Add a splash of internal marketing

Internal marketing is typically done within your own practice, and it educates and familiarizes your staff with a new product or service you're offering. Games and incentives among staff that encourage promoting this product are common among internal marketing campaigns.

Let me be clear. I don't want you to go overboard on this. As the dentist with your name on the door, you're the opinion leader on the premises. Your diagnosis should be gospel as far as your staff is concerned. The last thing you want is a staff member to jump the gun and suggest dental implants to a patient before you've even seen the person!

My suggestion? Keep internal marketing education-based so that your staff can talk intelligently about dental implants after you recommend them. Another idea is to send around case studies and testimonials about dental implants so that your staff can share these positive anecdotes with patients when they ask about implants.

How NOT to market to patients and prospects

Used exclusively, these methods might not be enough to really launch your revenue to the next level. Each has to be paired with traditional external marketing strategies that build the value of the product with prospects and patients. But not every external strategy is created equal. Here are three you need to avoid:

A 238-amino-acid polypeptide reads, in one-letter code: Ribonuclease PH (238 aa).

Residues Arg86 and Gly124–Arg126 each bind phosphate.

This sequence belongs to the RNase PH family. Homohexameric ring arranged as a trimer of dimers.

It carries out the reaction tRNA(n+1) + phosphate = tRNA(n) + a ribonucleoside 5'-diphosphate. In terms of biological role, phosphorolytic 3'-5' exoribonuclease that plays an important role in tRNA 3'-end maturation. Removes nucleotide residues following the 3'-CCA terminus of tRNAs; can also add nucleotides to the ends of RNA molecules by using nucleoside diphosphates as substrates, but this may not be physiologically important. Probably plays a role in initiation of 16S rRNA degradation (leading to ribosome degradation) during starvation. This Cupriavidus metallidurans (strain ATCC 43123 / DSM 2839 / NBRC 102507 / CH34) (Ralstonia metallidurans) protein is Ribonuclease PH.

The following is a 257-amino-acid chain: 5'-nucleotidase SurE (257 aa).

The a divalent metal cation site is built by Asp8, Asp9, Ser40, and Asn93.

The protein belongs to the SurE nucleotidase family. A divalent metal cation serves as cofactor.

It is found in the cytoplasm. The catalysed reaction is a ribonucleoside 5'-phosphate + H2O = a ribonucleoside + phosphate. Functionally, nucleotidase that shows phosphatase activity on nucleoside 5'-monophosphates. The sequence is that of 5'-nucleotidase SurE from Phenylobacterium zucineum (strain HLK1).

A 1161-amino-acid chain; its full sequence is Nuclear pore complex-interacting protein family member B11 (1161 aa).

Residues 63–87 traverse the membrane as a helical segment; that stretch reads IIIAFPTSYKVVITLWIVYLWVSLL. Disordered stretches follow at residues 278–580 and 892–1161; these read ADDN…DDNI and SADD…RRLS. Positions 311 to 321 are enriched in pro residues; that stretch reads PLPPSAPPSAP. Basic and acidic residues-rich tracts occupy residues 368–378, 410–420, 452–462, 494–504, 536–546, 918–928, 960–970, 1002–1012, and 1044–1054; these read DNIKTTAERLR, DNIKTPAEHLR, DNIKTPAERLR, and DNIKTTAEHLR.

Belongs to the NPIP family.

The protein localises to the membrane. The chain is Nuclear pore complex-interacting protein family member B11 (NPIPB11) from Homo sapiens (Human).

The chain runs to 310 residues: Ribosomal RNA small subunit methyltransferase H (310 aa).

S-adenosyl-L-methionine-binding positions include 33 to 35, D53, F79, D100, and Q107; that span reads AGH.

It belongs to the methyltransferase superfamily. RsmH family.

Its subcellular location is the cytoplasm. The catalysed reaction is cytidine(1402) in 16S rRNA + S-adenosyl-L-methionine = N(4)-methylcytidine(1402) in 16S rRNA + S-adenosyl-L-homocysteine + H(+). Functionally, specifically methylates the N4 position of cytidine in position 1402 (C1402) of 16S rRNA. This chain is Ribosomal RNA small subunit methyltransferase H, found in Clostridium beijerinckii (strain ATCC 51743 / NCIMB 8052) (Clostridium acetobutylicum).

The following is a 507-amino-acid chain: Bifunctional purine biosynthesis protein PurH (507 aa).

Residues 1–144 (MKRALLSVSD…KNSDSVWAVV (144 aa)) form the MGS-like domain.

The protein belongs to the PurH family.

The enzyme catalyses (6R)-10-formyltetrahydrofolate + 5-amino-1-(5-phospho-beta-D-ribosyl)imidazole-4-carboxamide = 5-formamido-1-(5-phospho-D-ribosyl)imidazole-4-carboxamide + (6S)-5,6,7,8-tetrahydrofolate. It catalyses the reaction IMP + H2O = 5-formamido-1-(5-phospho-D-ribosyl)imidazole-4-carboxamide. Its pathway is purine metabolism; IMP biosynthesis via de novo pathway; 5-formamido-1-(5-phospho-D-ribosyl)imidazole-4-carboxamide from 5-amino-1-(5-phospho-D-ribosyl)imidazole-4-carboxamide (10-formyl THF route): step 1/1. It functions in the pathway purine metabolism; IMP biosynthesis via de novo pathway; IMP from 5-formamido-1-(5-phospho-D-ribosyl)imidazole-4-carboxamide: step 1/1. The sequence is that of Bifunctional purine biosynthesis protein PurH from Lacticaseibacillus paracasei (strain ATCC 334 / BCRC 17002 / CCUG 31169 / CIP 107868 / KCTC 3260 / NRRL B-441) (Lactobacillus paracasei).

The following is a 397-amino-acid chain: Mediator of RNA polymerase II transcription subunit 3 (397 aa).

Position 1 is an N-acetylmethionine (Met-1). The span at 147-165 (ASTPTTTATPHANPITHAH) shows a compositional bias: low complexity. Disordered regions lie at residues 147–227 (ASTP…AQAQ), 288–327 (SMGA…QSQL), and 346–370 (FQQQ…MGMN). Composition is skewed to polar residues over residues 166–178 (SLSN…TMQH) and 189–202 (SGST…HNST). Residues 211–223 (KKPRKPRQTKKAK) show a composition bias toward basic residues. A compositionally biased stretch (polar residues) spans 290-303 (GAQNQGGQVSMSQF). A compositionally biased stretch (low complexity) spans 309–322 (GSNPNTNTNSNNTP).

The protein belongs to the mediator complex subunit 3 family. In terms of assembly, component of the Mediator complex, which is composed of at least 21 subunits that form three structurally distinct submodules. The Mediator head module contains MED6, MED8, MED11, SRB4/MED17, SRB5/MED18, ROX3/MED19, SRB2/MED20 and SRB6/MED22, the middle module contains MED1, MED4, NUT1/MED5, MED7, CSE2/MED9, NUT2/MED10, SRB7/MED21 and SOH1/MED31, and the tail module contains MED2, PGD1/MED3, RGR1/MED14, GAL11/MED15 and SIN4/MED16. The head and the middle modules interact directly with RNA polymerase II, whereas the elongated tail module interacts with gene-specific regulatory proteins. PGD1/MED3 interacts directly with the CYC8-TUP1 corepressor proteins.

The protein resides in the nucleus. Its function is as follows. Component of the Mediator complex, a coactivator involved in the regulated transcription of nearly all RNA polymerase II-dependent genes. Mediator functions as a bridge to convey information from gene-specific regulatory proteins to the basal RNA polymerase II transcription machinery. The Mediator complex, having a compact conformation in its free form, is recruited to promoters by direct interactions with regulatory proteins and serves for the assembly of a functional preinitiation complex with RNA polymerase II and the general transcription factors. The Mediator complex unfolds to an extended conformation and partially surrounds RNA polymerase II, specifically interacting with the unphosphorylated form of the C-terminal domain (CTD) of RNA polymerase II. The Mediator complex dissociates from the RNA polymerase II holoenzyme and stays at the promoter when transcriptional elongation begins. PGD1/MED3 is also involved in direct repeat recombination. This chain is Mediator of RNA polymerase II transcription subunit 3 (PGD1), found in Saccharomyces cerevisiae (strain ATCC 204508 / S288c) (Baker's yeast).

1. Shotgun promotion

When you're promoting a specific product as opposed to your practice in general, it's important for your marketing to be precisely targeted and not a wide shotgun blast. Not everyone needs dental implants, so promoting implants to all your general prospects and patients would be a waste of a good deal of your promotional materials (and money). Instead, look at who has actually purchased dental implants from you and target those patients' profiles. Maybe it's folks in their 60s and 70s? Maybe it's professional hockey players? (I couldn't resist!) To some extent, this will vary based on where your practice is located and the demographics of your area. That's why it's important to look at the hard numbers and find out who has purchased from you. It may be a different group than you thought. While it may be impossible to target precisely, I'm sure most patients will fall into an age range.

2. Start-and-stop messaging